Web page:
She excepted/accepted his marriage proposal.
Everybody came to the party accept/except Jake.
How many of you have faced difficulties in using similar sounding words – accept or except , affect or effect, canvas or canvass, dissent or descent or decent – and many more ! Well, each one of us has faced such a situation at some point in our writing venture. Sometimes, the difference is in terms of whether you want a noun or a verb – advice (to be used as a noun) and advise ( to be used as a verb). Sometimes, the difference lies in the usage of a word in a particular context – amicable (focus on friendly relationship between people) and amiable (focus on the person’s individual disposition). Most of the times, the difference can be easily perceived, but often when the meaning is clear, we end up using wrong words because of wrong spellings – an ‘a’ and an ‘e’ can confuse too ( as in stationary (at rest ) or stationery (writing paper and other materials) !!
So here is a list of commonly confusing words we come across in English.
Happy Learning ! 🙂
|Aberrant||Departing from an accepted standard||When the astronomer looked into the telescope, he was shocked by the sight of a star moving in an aberrant path.|
|Abhorrent||Inspiring disgust and loathing; repugnant, loathsome||When the citizens learned about the abhorrent crime, they screamed for justice outside the police station.|
|The abhorrent individual was spurned by his fellow citizens because of his aberrant behavior.|
|Abjure||To give up belief or activity, renounce, relinquish, reject||After the tyrant took over the country, the citizens had to abjure their political beliefs.|
|Adjure||Urge or request (someone) solemnly or earnestly to do something.||He adjured the editor to cease posting silly articles.|
|The minister adjured his wayward congregation to abjure the sins of the flesh.|
|Amoral||Lacking a moral sense; unconcerned with the rightness or wrongness of something.||Hugh grew up to be an amoral man because his parents never told him the difference between right and wrong.|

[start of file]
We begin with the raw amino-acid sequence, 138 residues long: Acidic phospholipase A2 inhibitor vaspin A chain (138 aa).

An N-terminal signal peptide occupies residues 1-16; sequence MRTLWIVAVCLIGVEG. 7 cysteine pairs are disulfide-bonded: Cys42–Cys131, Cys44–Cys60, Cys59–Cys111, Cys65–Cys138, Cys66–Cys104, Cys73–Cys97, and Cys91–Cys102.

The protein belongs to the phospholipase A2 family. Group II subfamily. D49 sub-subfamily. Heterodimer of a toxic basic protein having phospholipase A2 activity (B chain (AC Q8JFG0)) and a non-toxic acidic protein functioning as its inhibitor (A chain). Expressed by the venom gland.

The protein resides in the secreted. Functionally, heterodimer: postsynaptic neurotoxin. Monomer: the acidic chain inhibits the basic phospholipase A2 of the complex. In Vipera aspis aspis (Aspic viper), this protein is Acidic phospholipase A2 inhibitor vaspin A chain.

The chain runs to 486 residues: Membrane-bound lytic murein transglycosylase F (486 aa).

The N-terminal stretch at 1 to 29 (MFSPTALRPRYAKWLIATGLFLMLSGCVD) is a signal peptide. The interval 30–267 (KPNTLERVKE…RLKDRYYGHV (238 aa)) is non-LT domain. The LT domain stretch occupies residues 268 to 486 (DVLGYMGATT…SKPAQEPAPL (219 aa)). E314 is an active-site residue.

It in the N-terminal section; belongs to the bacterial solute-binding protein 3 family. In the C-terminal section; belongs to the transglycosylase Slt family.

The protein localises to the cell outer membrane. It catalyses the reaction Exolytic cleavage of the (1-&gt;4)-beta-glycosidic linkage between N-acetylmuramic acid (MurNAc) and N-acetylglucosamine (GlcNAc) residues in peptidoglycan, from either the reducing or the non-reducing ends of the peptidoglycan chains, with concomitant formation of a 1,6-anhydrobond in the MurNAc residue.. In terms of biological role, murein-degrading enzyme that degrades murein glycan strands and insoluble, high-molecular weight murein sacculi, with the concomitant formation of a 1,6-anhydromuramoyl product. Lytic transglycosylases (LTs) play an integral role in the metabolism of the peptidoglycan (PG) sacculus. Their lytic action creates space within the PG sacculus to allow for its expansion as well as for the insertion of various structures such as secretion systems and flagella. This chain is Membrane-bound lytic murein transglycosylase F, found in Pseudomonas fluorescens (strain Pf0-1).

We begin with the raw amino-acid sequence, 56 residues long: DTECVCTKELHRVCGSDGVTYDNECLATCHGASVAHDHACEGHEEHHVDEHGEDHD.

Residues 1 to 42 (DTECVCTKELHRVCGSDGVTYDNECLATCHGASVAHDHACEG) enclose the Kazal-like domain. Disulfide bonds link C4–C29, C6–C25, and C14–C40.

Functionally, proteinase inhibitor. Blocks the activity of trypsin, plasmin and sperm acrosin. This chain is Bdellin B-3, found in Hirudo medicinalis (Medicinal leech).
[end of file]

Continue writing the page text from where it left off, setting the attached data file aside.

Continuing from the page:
|Immoral||Not conforming to or violating the accepted standards of morality.||They considered colonialism to be immoral.|
|Sometimes it seems more shocking to be amoral than to be immoral.|
|Appraise||Assess the value or quality of.||His merits in this respect, however, can only be appraised by the study of his works at first hand.|
|Apprise||Inform or tell (someone).||Each week, the teachers apprise parents of their students’ progress by emailing grade reports.|
|After we have the jeweler appraise the diamond, we will apprise you of its value.|
|Averse||Having a strong dislike of or opposition to something.||As a former CIA director, he is not averse to secrecy.|
|Adverse||Preventing success or development; harmful; unfavorable.||Taxes are having an adverse effect on production.|
|I am averse to traveling in such adverse weather conditions.|
|Allude||Suggest or call attention to indirectly; hint at.||The teacher asked the students to not allude to any online sources in their research papers.|
|Elude||Escape from or avoid (a danger, enemy, or pursuer), typically in a skillful or cunning way.||He tried to elude the security men by sneaking through a back door|
|She would often allude to her childhood, when she would elude her brothers in a game of hide-and-seek.|
|Alleviate||Make (suffering, deficiency, or a problem) less severe.||To alleviate hunger in our town, each employee of our company donated five cans of food.|
|Ameliorate||Make (something bad or unsatisfactory) better||Not only did he ameliorate your grades, but he also found a way to enjoy learning.|
|Government agencies tried to alleviate the effects of the depression. They attempted to ameliorate the job-seeking process.|
|Amicable||Friendliness or goodwill between people or group||It was a relatively amicable divorce and at least they remain on speaking terms.|
|Amiable||A person’ friendly disposition||One former roommate described him as amiable and talkative|
|With amiable people like them, it’s not unusual to have an amicable divorce.|
|Afflict||To cause suffering or unhappiness, like what a disease does.(Focus on the sufferer)||It’s also quite likely that he was afflicted with an eating disorder|
|Inflict||To force pain or suffering with focus on the person/thing causing the suffering. More aggressive||Five other men accused of taking part in the fight were convicted of hooliganism and inflicting light bodily injury.|
|I am afflicted with something terrible, so I inflict injuries upon others.|
|Canvas||A strong, coarse unbleached cloth made from hemp, flax, or a similar yarn, used to make items such as sails and tents and as a surface for oil painting.||The painting is oil on canvas.|
|Canvass||Solicit votes from (electors or members).||In each ward, two workers canvassed some 2,000 voters.|
|We wore canvas shoes while we tried to canvass the entire neighborhood.|
Want to learn more of these words?
I found an excellent site for such words. You can learn more such words here